How do you describe to someone the "firmness" of an object? Usually you would make a comparison with some other object, i.e., "as hard as a rock", "as soft and light as a feather". How about just the concept of "firm" itself? It's rather subjective. A lot of consumers have said over the years that "my mother told me to buy a firm mattress". What did she mean? Firm as in "hard", or firm as in "supportive"? There's firm/hard like cement, or there's firm/supportive like the cushions on a new sofa. You would have a hard time dozing off while lying on a cement floor, but you probably, quite often, doze off while lying on the sofa.
Envision your living room with wall-to-wall carpeting, a chair or two, a TV, a sofa. Your carpeting has a decent pad underneath it and, sometimes, you like to stretch out on the floor and watch the tube or read a paper. This is what would be considered very firm. Not much padding and the padding is, in itself, firm. This type of mattress construction will not be that comfortable to most people but, over time, it will also show the least amount of "body signature".
Now envision that the floor has been okay to lay on for awhile but you're feeling a bit of pain on your pressure points. So you take the cushions off the sofa and put them on the floor and lie down on that. Mattresses of this type construction use significantly more, yet firm, cushioning material over a supportive core. It's still described as "firm", but it's a lot more comfortable.
Using the same living room setting, you put the cushions back on the sofa and lie down. Now the support structure beneath cushions is a little more forgiving than the floor. Mattress constructions can accomplish this feel through the use of different support cores and/or using softer cushioning materials. Such constructions will be a bit more prone to developing "body signatures."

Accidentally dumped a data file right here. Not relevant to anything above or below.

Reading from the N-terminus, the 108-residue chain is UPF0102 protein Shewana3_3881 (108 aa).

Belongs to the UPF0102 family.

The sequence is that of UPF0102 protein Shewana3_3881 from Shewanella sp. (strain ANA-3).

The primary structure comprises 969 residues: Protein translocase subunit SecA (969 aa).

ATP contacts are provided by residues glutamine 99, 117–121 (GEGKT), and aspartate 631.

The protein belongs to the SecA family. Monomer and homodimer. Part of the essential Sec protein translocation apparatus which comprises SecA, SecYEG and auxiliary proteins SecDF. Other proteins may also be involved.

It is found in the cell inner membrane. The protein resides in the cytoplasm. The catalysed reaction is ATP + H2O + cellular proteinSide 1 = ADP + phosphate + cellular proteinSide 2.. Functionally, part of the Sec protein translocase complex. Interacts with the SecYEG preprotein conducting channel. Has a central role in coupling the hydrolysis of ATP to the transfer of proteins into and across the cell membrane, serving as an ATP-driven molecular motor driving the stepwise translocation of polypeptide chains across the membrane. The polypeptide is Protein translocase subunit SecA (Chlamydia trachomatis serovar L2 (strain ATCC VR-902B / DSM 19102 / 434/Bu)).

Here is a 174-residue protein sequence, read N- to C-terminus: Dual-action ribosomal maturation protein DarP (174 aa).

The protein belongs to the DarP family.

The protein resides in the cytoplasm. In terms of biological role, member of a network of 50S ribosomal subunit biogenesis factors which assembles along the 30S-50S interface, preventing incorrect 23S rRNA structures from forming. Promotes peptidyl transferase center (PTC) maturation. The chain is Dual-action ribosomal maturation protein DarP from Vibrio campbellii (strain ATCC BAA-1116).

Say lying on the couch is still a bit too firm, in your opinion, so you bring out the comforter from the bedroom and put it on top of the sofa cushions. Mattress constructions of this nature often use different techniques like pillow-top styling to allow the cushioning to "float" and conform to the body. "Body signatures" will be more pronounced but, in order to get the plush softness, more and softer cushioning is used.
The sofa with the comforter on it is still too firm. So you go back into the bedrooms and put all your pillows on top to the comforter and lie down. Oooooh! Aaaaah! Soft and comfy. Mattresses of this type use quite a lot of soft layers over a supportive core. Although prone to body contours, the layers and layers of cushioning usually remain very comfortable over a long period of time. Some constructions that bring very, very good cushioning materials to the top surface may not show much of a body signature but still be very soft and conforming.